Yes. I agree that it is wicked anti-Catholic bigotry for those on the left to attack him under this banner of “captain Catholic”, since the ignorant and unknowing, hearing only of nasty old Popes and pedophile priests, see Catholicism as sinister and dangerous.

        I too had wondered about how Abbott, who obviously opposes abortion, but – unfortunately rightly – sees no way to bring about its abolition at present, saying he cannot see it being recriminalized (meaning, there is no feasible way to do so in the foreseeable future – again, ‘twould be foolish to say he would if he could, he’d be denounced), could take the Health portfolio.

        To again speak of myself, if I were a politician, I’d be glad to take most any ministry, but Health would imply such cooperation in evil as to be scary.

        • Peregrinus

          I too had wondered about how Abbott, who obviously opposes abortion, but – unfortunately rightly – sees no way to bring about its abolition at present, saying he cannot see it being recriminalized (meaning, there is no feasible way to do so in the foreseeable future – again, ‘twould be foolish to say he would if he could, he’d be denounced), could take the Health portfolio.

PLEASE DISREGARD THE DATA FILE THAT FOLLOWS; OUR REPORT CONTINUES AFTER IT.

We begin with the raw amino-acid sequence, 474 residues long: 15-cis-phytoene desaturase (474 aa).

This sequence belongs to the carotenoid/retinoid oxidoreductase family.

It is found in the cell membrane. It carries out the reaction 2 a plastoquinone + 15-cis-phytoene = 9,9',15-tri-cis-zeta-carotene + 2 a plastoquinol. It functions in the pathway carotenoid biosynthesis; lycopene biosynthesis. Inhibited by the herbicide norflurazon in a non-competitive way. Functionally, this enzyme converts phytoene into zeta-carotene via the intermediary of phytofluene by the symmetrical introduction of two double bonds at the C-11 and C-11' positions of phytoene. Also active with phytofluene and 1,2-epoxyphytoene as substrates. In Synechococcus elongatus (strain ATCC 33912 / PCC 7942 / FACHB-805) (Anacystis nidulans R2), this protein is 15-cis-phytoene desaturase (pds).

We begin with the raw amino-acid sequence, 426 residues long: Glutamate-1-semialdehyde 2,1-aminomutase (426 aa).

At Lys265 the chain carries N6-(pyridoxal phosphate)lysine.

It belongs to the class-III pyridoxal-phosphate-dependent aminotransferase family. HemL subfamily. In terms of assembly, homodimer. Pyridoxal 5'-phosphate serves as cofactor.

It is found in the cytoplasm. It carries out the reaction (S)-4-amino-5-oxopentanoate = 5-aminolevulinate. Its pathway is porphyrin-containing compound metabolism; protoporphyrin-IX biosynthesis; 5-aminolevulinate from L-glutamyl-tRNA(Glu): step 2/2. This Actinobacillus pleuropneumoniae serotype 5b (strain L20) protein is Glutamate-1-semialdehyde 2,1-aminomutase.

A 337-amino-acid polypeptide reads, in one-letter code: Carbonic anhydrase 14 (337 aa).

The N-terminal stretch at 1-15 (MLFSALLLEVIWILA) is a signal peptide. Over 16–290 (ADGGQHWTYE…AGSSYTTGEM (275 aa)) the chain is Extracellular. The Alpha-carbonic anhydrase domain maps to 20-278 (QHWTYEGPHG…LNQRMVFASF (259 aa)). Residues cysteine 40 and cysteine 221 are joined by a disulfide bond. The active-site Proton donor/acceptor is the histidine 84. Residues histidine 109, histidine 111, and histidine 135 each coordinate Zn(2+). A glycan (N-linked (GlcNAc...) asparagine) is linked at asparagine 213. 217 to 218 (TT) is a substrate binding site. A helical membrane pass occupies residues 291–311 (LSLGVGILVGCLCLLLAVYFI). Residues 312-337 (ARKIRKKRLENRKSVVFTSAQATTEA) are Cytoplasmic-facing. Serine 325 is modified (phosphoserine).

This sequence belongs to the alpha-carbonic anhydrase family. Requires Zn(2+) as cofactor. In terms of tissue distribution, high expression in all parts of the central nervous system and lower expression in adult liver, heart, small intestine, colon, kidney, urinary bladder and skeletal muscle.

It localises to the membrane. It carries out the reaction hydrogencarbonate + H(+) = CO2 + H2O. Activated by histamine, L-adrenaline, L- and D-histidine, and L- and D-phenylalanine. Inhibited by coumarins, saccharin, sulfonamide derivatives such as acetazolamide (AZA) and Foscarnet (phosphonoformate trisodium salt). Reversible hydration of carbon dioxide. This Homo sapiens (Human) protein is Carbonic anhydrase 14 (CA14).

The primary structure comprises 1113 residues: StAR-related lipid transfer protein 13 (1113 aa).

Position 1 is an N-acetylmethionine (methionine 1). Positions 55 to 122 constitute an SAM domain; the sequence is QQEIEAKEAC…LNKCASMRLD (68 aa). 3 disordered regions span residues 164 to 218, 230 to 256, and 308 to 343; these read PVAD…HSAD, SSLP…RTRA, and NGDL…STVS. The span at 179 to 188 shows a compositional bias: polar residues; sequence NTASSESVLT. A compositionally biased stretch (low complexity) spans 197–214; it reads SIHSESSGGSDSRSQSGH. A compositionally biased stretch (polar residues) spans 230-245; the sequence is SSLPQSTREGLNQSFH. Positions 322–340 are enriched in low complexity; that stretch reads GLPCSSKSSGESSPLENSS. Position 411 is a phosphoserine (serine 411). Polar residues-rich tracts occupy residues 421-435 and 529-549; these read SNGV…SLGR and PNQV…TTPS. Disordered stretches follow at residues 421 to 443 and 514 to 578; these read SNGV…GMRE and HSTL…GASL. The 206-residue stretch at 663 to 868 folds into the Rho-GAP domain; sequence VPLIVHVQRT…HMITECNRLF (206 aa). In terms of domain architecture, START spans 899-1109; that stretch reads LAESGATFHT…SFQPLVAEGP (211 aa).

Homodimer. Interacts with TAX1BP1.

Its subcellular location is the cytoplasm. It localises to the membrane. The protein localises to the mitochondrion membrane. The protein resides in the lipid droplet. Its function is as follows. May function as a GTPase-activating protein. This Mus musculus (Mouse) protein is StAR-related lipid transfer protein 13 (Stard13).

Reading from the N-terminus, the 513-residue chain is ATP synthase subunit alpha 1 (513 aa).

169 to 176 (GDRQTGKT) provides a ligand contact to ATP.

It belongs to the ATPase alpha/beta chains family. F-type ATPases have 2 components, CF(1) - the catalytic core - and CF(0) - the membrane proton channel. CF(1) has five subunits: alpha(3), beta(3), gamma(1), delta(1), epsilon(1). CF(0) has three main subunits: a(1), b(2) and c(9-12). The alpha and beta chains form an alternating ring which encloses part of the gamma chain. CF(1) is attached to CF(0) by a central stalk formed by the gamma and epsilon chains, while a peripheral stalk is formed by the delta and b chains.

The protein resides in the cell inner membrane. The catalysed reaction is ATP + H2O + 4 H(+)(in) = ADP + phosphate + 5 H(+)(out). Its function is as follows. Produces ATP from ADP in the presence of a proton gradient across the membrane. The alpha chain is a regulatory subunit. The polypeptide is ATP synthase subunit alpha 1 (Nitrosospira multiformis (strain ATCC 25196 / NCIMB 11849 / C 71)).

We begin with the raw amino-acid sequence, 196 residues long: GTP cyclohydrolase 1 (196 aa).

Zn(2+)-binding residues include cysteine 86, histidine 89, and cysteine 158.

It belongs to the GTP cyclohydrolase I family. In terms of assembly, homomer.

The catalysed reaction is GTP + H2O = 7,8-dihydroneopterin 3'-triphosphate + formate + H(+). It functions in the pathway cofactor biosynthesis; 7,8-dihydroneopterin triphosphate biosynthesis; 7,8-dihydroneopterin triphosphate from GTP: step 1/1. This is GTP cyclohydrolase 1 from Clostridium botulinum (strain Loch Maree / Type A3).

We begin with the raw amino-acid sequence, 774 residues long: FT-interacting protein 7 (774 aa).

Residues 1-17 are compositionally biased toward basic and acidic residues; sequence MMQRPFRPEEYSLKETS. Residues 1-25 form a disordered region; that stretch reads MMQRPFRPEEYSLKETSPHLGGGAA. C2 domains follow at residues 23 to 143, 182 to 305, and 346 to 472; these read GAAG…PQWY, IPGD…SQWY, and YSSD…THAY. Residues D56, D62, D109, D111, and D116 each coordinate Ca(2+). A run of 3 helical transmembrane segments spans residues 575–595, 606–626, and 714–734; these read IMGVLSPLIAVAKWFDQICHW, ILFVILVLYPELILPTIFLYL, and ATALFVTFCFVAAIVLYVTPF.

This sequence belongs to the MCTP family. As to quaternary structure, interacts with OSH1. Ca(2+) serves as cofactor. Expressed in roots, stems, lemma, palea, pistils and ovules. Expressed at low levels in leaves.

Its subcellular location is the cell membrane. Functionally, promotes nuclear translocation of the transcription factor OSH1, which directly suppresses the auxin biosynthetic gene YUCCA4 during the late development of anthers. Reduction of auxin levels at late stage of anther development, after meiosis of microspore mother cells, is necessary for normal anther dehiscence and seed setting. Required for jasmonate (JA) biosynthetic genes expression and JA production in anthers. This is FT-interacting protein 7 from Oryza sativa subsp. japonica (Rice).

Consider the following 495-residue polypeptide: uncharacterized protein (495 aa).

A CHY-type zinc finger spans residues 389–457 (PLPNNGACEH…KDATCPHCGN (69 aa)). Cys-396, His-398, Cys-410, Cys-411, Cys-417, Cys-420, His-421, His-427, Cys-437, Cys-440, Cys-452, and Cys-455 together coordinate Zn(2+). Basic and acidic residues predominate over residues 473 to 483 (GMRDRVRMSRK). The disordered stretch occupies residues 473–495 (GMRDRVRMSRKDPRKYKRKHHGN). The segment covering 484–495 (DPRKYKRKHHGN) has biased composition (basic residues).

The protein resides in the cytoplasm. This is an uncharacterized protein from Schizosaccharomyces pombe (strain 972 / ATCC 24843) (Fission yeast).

I think it’s a bit more complex than that.

          There may be more, but I can think of at least three reasons why someone who believes that a particular action – let’s call it ‘X’ – is intrinsically evil would still not seek its criminalisation.

          1. He might, as you suggest in this instance, think criminalisation is unattainable, and so to campaign for criminalisation would be at best pointless and at worst counterproductive (entrenching attitudes, diverting resources which might be more effectively used elsewhere, etc.) If Abbot takes that stance in this instance, he already distances him from much of the political pro-life movement, who do indeed campaign for criminalisation, either rejecting or not considering the argument that this may be damaging the interests of the unborn.

          2. He might think that, if attained, criminalisation would be ineffective – the law would be widely disregarded/flouted, enforcement would be politically (and perhaps practically) impossible, etc. I note in passing that in a democracy the “unattainable” and the “ineffective” arguments can be run together, since the conditions which make a law unattainable – lack of popular support or acceptance – will also tend to make it ineffective.